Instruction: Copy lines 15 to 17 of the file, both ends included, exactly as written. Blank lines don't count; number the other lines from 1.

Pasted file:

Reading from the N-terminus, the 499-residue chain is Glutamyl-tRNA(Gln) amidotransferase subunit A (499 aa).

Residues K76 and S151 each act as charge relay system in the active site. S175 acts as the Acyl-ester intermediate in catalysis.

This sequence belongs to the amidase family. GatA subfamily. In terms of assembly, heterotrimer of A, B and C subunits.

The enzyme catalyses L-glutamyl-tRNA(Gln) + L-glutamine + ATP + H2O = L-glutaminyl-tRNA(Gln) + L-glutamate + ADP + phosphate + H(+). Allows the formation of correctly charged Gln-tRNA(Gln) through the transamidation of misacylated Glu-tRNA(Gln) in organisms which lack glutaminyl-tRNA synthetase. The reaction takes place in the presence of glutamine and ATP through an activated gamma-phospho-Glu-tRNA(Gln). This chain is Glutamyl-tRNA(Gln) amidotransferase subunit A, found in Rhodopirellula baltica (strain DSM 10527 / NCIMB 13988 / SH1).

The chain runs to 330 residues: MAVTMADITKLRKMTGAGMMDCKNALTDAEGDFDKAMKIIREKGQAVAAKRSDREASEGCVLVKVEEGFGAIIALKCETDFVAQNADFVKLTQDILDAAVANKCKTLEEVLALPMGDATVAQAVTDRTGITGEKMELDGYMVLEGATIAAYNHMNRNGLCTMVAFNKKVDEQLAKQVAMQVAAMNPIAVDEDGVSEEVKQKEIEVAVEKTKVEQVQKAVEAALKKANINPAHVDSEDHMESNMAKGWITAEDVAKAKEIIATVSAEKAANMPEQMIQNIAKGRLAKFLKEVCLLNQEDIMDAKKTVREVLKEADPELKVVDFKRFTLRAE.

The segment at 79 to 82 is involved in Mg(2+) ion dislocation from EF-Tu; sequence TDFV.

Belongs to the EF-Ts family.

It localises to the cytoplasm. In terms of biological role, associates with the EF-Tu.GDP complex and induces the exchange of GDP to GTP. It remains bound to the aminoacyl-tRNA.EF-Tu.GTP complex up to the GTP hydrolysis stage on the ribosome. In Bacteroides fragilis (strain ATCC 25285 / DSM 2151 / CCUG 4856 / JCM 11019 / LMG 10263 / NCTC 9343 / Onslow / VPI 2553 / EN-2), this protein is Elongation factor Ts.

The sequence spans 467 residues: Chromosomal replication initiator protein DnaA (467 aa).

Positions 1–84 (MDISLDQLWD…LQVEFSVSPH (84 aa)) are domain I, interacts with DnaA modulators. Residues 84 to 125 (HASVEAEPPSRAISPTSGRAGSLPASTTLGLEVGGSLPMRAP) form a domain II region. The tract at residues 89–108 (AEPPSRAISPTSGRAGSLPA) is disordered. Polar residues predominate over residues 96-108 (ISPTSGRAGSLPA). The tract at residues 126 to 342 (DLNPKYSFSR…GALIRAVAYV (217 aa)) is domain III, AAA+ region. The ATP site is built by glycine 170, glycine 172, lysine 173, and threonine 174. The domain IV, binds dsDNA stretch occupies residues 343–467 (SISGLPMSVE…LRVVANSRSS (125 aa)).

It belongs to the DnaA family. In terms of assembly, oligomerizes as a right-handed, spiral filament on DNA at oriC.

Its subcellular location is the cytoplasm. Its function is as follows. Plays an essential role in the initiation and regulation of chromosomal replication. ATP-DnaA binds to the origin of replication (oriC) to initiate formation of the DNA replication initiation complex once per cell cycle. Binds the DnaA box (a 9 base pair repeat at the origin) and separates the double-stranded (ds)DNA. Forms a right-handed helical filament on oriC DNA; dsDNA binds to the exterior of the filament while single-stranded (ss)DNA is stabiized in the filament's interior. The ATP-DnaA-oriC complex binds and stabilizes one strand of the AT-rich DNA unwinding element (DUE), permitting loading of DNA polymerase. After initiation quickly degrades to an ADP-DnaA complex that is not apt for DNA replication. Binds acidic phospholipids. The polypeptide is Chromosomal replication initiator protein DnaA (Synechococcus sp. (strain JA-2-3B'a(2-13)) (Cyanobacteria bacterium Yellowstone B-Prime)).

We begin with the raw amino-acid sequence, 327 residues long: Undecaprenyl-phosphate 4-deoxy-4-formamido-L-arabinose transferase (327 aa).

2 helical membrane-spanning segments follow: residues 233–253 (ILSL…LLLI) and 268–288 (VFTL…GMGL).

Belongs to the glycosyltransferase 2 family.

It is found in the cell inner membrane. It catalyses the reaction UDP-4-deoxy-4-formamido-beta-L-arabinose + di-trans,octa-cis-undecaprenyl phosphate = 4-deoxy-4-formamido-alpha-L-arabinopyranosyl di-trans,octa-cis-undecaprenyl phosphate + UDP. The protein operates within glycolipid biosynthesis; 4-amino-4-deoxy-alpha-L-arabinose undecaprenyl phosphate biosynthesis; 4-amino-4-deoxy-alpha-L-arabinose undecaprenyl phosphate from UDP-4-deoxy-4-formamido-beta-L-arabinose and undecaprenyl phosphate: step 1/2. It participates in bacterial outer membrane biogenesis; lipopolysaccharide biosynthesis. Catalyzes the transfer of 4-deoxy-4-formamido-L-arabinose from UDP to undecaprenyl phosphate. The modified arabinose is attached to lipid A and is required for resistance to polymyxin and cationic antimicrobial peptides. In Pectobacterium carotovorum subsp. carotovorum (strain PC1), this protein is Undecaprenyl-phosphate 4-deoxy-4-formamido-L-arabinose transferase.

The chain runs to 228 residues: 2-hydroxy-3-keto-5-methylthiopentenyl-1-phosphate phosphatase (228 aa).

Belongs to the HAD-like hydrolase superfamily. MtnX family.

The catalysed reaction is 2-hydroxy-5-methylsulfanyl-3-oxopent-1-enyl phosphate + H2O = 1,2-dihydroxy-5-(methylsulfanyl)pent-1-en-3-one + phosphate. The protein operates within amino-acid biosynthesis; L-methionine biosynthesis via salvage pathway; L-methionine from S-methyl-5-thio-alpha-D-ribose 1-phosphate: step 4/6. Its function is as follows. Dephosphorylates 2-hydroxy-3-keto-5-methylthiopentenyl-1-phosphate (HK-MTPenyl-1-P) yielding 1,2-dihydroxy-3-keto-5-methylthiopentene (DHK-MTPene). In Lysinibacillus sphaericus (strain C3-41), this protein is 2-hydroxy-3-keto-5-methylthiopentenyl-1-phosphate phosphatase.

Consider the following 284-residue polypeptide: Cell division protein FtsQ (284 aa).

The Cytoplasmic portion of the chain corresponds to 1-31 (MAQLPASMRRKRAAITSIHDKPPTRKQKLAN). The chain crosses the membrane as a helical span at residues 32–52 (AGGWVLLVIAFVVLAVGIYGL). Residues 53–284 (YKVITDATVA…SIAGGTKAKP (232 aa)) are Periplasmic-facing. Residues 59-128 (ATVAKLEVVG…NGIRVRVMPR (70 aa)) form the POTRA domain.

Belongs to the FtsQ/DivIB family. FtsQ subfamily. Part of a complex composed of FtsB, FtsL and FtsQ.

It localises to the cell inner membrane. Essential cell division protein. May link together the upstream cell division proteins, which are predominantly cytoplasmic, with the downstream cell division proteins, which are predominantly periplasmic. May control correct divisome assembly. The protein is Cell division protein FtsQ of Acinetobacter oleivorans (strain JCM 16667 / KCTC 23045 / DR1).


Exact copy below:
Belongs to the glycosyltransferase 2 family.

It is found in the cell inner membrane. It catalyses the reaction UDP-4-deoxy-4-formamido-beta-L-arabinose + di-trans,octa-cis-undecaprenyl phosphate = 4-deoxy-4-formamido-alpha-L-arabinopyranosyl di-trans,octa-cis-undecaprenyl phosphate + UDP. The protein operates within glycolipid biosynthesis; 4-amino-4-deoxy-alpha-L-arabinose undecaprenyl phosphate biosynthesis; 4-amino-4-deoxy-alpha-L-arabinose undecaprenyl phosphate from UDP-4-deoxy-4-formamido-beta-L-arabinose and undecaprenyl phosphate: step 1/2. It participates in bacterial outer membrane biogenesis; lipopolysaccharide biosynthesis. Catalyzes the transfer of 4-deoxy-4-formamido-L-arabinose from UDP to undecaprenyl phosphate. The modified arabinose is attached to lipid A and is required for resistance to polymyxin and cationic antimicrobial peptides. In Pectobacterium carotovorum subsp. carotovorum (strain PC1), this protein is Undecaprenyl-phosphate 4-deoxy-4-formamido-L-arabinose transferase.

The chain runs to 228 residues: 2-hydroxy-3-keto-5-methylthiopentenyl-1-phosphate phosphatase (228 aa).